(After) Dyck, Anthony van
1599 Antwerp - 1641 London
The Three Eldest Children of King Charles I of England.
Oil on canvas 157 x 148 cm. Relined. Restored. Minor damage. Frame damaged.
Depicted are the three eldest children of King Charles I: Prince Charles (1630-85, King Charles II) - James, Duke of York (1633-1701, King James II) - Princess Mary (1631-60, Princess Royal, later Princess of Orange-Nassau). In full figure, standing in front of an architectural column with velvet curtain, flanked by two King Charles Spaniels.
This painting is a slightly differing copy after Anthonis van Dycks original painting, which forms part of the collection of the Queen of England (at Windsor Castle). It was painted in 1635/36, a year after Van Dyck painted his first portrait of the three children. The first painting (Turin, Galleria Sabauda) came under criticism from King Charles I, as the heir to the throne, Prince Charles, was portrayed in childrens clothing rather than in breeches. The subsequent portrait of the children spawned several copies, most of which are smaller in format.
In the present painting, the unknown artist, possibly a member van Dycks workshop, adjusts the composition in an interesting way. He expands the background in the upper part, thus depicting more of the richly embroidered Italian velvet. As a result, the painting is very similar in size and proportion to the first Turin version (151 x 154 cm), so (After) Dyck, Anthony van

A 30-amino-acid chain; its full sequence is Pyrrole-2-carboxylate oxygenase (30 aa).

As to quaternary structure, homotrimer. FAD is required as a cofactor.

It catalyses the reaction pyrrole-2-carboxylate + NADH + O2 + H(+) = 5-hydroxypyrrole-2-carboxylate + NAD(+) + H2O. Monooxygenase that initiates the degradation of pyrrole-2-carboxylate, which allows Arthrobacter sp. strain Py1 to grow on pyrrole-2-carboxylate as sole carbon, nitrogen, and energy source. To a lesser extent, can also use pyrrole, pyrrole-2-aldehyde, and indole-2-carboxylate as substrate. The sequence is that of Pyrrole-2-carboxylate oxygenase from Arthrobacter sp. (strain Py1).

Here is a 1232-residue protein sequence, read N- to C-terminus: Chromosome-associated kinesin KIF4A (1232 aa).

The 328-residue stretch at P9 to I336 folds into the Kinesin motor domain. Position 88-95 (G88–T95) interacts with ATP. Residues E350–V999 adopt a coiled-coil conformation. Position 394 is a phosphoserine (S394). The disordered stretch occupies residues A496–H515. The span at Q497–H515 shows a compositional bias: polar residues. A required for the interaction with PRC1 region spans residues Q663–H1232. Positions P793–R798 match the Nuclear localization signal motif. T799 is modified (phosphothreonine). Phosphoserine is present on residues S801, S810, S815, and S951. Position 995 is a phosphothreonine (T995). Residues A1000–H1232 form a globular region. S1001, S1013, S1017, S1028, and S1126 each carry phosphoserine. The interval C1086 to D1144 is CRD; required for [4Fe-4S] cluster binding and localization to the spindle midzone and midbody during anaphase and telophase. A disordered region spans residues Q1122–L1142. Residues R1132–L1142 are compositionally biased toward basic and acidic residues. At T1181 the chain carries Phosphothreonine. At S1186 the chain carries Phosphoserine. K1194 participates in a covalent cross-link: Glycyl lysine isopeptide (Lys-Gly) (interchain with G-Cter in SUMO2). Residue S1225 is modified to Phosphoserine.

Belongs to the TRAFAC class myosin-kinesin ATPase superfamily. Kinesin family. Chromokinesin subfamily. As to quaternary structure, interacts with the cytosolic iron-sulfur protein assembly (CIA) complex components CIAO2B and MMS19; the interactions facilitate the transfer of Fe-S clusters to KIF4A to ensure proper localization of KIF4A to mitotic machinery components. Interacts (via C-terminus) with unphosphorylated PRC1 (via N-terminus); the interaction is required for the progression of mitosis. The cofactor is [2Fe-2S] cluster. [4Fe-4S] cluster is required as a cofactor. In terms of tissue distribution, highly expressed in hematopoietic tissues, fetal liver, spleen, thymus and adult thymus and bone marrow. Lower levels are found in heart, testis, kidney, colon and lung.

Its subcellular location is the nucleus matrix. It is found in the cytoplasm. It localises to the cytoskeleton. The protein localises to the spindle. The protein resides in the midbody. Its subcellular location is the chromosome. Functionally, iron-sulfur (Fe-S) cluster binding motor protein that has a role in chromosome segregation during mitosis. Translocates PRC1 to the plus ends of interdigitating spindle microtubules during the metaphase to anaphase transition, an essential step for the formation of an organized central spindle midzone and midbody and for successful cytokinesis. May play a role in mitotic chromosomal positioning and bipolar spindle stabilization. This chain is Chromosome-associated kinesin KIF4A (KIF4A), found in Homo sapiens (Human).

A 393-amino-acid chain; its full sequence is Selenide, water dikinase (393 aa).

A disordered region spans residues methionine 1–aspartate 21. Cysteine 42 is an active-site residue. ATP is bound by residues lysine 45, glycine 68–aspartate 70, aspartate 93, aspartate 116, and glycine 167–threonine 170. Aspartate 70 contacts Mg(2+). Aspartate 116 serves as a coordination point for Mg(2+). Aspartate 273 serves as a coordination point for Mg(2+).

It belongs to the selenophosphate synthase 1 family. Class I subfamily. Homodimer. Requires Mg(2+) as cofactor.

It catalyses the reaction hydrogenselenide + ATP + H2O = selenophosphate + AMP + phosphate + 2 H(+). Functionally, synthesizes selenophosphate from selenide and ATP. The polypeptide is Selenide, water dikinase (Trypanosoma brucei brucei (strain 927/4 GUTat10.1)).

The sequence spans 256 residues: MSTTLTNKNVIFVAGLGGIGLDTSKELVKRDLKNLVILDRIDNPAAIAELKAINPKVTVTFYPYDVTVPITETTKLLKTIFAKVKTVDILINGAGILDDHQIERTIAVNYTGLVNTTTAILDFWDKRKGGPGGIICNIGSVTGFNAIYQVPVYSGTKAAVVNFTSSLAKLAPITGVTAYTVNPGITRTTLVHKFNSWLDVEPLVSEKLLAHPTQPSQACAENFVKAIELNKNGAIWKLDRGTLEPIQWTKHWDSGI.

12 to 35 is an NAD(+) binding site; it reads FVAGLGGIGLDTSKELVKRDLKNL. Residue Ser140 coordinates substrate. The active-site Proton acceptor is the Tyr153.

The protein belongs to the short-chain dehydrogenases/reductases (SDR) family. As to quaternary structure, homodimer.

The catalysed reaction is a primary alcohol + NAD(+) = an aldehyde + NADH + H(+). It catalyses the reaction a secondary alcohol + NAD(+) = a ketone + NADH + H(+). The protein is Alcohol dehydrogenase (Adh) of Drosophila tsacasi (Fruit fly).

despised by the King, almost as if it were to be a counterpart to it.
See: Larsen, Erik, The Paintings of Anthony van Dyck. Freren 1988, vol. II, p. 318, Cat. Rais. no. 808 (the painting in Windsor Castle, Fig. 307 in Vol. I., p. 306) and pp. 478 f., Cat. Rais. no. A 203 / 1-6): on various copies after this painting.
Provenance: Galerie Ludwig Glenk, Berlin (1919). - Camilla Eibenschütz collection (since 1919). - South German private collection.
Camilla Eibenschütz (1884-1958) was a highly acclaimed actress in Berlin in the early part of the 20th Century. In 1906 she won praise for her portrayal of "Wendla" in the world premiere of Frank Wedekinds controversial play "Spring Awakening". She appeared in numerous productions by Max Reinhardt, appeared on Broadway stages, and was cast as Myrrhine in Aristophanes "Lysistrata" directed by Albert von Keller. Her second marriage was to the influential publisher Wolfgang Huck (1889-1966).
Camilla Eibenschütz received the present painting as a Christmas gift in 1919. According to Eibenschützs handwritten archives, the purchase price was then 40,000 marks. In her records, she also notes: "Hanoverian possession". To what extent this could be interpreted as an indication of ownership within the Royal House of Hannover could not be determined. Ernst August of Hanover (1845-1923), the last crown prince of the house, was stripped of his British title and rights under the orders of King George V of Great Britain in the spring of 1919. It would be understandable if the Crown Prince had, in reaction to this, sold the painting through renowned art dealer Glenk, due to its associations with his English cousins.